Moving to Korea > Housing

Utilities - Electricity, Gas, Water

Utilities - Electricity, G...

Electricity:  Voltage in Korea is  220 volts. However, some housing for foreigners also have 110v outlets, as do some businesses. Even if you don't have the 110v option, transformers, which are easy to find, will allow you to use your 110v applicances.
You may hear about electric rates behind lower at night. That is true, but only for commercial use. These savings do not apply to private residences or small apartment buildings.

Gas stoves are more commonly used than electric – the cost of electricity being quite high.

Tap water is OK to drink here although most people (Koreans and expats alike) prefer to use filtered or bottled water. An increasing number of appartments/houses (especially newer ones) have a water filter already installed under the sink, with some having a separate faucet for drinking water.

Utilities - electricity, water, gas and heat, are usually the responsibility of the tenant. In some small apartments, the landlord/lady receives a bill for the building and divides the costs between the tenants. It is usually best to choose a building in which each unit has its own gas, electricity and water meter.
If you are in a building where tenants each pay a share of  the electricity bill, make sure when you sign the lease that you will see the whole bill and get an explanation on how the payment is divided each time.
While electric and gas bills are usually issued monthly, water usage is calculated and billed every quartrer.

Electricity Cost:
Electricity rates are intended to curb high usage. Electricity bills are based on 6 pricing levels, which also include a demand and energy charge.  The more energy used in a month, the higher the rate for each pricing level so that if you use twice as much energy as the 'basic/normal' rate, you will see a 2.5X increase in the energy charge and a 4X increase in the demand charge. Residential pricing is also broken down into low and high-voltage customers. As a result of this pricing structure, using air-conditioning for example, can result in a bill of hundreds of won, depending on usage and size of the home.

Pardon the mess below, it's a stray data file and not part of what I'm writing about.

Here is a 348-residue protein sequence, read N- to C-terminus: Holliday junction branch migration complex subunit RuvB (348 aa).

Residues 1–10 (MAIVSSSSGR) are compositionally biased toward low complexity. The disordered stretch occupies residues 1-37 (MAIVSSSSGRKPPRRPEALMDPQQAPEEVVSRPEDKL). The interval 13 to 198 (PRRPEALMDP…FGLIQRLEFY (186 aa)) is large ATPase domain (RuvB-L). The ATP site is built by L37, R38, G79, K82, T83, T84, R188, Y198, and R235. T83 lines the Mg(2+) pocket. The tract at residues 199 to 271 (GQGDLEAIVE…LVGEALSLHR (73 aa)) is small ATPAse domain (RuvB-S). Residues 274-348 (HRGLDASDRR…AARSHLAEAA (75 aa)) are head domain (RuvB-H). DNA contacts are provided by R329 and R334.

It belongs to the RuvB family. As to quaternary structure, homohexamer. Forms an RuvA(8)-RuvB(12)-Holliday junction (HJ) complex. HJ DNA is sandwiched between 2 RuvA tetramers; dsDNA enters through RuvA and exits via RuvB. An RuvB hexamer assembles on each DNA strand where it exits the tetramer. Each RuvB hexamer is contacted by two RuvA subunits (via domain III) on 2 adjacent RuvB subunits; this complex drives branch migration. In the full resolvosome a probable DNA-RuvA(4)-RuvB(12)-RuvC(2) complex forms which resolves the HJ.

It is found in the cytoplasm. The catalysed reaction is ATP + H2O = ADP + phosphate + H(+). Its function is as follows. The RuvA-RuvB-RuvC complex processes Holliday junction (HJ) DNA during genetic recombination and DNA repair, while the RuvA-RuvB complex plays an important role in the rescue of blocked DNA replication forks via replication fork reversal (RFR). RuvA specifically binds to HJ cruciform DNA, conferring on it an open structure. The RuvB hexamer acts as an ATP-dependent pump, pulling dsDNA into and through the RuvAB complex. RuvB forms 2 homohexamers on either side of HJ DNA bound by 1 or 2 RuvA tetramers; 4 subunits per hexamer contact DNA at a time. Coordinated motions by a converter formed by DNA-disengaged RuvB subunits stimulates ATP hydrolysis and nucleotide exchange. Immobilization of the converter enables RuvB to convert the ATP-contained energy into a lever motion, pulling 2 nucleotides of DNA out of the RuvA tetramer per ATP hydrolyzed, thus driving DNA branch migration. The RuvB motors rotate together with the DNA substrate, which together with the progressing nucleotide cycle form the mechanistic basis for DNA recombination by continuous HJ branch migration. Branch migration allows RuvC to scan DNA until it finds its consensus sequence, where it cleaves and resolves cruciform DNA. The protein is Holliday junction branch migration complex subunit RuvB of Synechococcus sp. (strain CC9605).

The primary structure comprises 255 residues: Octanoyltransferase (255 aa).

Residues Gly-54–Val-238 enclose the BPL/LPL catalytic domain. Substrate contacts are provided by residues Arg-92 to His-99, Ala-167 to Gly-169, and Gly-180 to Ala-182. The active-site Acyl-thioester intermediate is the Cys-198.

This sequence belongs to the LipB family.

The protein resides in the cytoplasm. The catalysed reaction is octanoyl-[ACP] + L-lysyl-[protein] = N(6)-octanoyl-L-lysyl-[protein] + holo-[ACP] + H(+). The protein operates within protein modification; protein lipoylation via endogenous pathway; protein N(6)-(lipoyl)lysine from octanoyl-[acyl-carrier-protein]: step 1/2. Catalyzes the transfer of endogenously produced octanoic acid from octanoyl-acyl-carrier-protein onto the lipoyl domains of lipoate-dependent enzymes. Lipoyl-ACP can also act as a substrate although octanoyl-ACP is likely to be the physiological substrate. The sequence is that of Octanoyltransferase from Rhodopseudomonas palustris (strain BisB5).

Following an increase in the rate in December 2011, another increase came into effect in August 2012 -  6 percent for industrial users, 2.7 percent for households and 3.0 percent for educational facilities.

Payment :
You can pay utility bills in many locations, including banks and post offices. Bill payments can also be automatically deducted from your Korean bank account every month – you’ll receive a statement before the due date.
If you’re paying monthly at the bank, most have bill paying ‘machines’. The guard will usually show you how to use it. You can also find details, including general instructions, on the K4E Bill Payment page.

Utility Companies:
Electricity : Korea Electric Power Corporation - KEPCO (한국전력공사: Hanguk Jeollyeok Gongsa) - serves the country, government a major stakeholder.
Water : K-Water (Korea Water)
Gas : Seoul City Gas (serves Seoul andGyeonggi-do), Busan City Gas (serves the Busan area), Daegu City Gas (serves Daegu and vicinity), Chungnam Urban Gas (1544-0009 - Daejeon)

For more general information on utilities, appliances and other housing issues, see the K4E General Information page.

K4E Editor: tries to ensure that the information we provide is accurate and complete, so should you notice any errors or omissions in the content above please contact us at

Image Source

Last Updated on 2012-11-04

In the same header
After You Move In Before Choosing Your New Home
Before Signing Rental Lease or Moving In Bill Payment Options
Buying Real Estate - Commercial Buying Real Estate - Residential
Change of Address Reporting Requirement Condominium Purchases - Foreign Nationals
General Information About Housing Housing Locations In Seoul
Housing Options, Korea Moving Within Korea
Real Estate Agents - Budongsan Real-Estate Terms - Translation
Renting in Korea, Lease Options Utilities - Electricity, Gas, Water
SGVC - Online Baking Class for Kids,  Wed 12 Jan-16 Feb 2022 Online from Seocho-gu, SeoulChoose the session/sessions you want. Classes in French.
IGVC - Intro to Pilates, 17Jan -23 Feb 2022, Online from SeoulFree online Pilates Class for foreign residents of Seoul
SGVC-Beginners Minwha, Korean Folk Painting, 18 Jan-22 Feb 2022, Seocho-gu, SeoulKorean traditional painting class for beginners
IGVC - Online Cooking Class - Korean Cuisine, 13 Jan 2022,  from SeoulLearn to make Mandu & Mandujeon (mandu pancake)
Korea International School-KIS, PK-12 English, Pangyo, Gyeonggi-do
A Plus Apgugeong - 27 May 2020
Seoul Foreign School, K-12 English School, Seodaemun, Seoul
JZ Associate
Dwight School Seoul, English Pre-School-High School, Seoul
I want to convert
Helpul telephone numbers seoul korea
Cocoonfice, Business Center, Gangnam-gu, Seoul